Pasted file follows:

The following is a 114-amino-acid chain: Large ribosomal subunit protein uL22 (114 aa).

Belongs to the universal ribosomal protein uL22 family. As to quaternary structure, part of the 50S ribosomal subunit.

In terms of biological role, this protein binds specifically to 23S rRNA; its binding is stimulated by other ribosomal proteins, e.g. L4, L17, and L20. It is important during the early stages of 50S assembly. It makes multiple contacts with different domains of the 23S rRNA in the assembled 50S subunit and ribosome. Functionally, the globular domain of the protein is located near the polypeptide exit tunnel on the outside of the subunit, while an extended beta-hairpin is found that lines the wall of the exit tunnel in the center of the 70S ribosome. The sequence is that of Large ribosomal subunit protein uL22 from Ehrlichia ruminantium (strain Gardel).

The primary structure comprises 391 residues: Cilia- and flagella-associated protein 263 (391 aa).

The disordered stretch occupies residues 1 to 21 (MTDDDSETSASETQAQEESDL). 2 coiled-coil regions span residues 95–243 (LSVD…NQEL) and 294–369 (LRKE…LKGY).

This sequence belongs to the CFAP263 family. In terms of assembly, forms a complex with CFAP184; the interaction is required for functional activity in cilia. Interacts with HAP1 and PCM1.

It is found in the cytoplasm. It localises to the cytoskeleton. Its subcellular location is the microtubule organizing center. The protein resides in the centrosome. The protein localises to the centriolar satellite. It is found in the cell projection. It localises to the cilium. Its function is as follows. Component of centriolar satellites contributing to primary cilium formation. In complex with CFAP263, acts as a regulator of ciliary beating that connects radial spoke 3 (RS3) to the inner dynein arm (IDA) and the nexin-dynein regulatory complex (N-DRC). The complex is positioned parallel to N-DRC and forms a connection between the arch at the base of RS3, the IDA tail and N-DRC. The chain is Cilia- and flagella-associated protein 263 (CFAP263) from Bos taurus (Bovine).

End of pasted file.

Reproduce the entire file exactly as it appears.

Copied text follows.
The following is a 114-amino-acid chain: Large ribosomal subunit protein uL22 (114 aa).

Belongs to the universal ribosomal protein uL22 family. As to quaternary structure, part of the 50S ribosomal subunit.

In terms of biological role, this protein binds specifically to 23S rRNA; its binding is stimulated by other ribosomal proteins, e.g. L4, L17, and L20. It is important during the early stages of 50S assembly. It makes multiple contacts with different domains of the 23S rRNA in the assembled 50S subunit and ribosome. Functionally, the globular domain of the protein is located near the polypeptide exit tunnel on the outside of the subunit, while an extended beta-hairpin is found that lines the wall of the exit tunnel in the center of the 70S ribosome. The sequence is that of Large ribosomal subunit protein uL22 from Ehrlichia ruminantium (strain Gardel).

The primary structure comprises 391 residues: Cilia- and flagella-associated protein 263 (391 aa).

The disordered stretch occupies residues 1 to 21 (MTDDDSETSASETQAQEESDL). 2 coiled-coil regions span residues 95–243 (LSVD…NQEL) and 294–369 (LRKE…LKGY).

This sequence belongs to the CFAP263 family. In terms of assembly, forms a complex with CFAP184; the interaction is required for functional activity in cilia. Interacts with HAP1 and PCM1.

It is found in the cytoplasm. It localises to the cytoskeleton. Its subcellular location is the microtubule organizing center. The protein resides in the centrosome. The protein localises to the centriolar satellite. It is found in the cell projection. It localises to the cilium. Its function is as follows. Component of centriolar satellites contributing to primary cilium formation. In complex with CFAP263, acts as a regulator of ciliary beating that connects radial spoke 3 (RS3) to the inner dynein arm (IDA) and the nexin-dynein regulatory complex (N-DRC). The complex is positioned parallel to N-DRC and forms a connection between the arch at the base of RS3, the IDA tail and N-DRC. The chain is Cilia- and flagella-associated protein 263 (CFAP263) from Bos taurus (Bovine).